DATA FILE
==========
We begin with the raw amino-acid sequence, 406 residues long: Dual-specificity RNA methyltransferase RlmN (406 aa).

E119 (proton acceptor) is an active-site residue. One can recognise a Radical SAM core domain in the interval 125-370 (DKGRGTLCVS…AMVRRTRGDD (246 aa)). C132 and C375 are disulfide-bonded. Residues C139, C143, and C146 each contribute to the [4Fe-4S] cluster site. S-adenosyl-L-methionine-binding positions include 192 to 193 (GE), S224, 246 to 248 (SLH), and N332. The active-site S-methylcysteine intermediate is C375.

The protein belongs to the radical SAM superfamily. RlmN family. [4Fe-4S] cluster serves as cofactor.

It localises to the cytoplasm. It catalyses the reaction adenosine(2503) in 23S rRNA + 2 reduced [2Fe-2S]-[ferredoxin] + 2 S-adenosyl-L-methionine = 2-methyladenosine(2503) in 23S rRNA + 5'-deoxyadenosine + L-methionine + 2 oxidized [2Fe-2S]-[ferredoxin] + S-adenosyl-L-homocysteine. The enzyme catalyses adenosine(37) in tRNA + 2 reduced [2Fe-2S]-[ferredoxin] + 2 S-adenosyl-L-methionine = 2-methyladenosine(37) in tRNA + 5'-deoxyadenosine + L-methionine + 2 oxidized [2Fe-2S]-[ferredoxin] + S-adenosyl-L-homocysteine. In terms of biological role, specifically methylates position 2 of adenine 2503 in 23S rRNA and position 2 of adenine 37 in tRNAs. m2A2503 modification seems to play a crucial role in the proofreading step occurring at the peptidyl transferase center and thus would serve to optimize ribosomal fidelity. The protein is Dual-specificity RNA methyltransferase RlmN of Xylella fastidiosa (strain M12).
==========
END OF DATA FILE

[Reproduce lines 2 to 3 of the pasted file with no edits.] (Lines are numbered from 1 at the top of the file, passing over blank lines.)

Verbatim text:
E119 (proton acceptor) is an active-site residue. One can recognise a Radical SAM core domain in the interval 125-370 (DKGRGTLCVS…AMVRRTRGDD (246 aa)). C132 and C375 are disulfide-bonded. Residues C139, C143, and C146 each contribute to the [4Fe-4S] cluster site. S-adenosyl-L-methionine-binding positions include 192 to 193 (GE), S224, 246 to 248 (SLH), and N332. The active-site S-methylcysteine intermediate is C375.

The protein belongs to the radical SAM superfamily. RlmN family. [4Fe-4S] cluster serves as cofactor.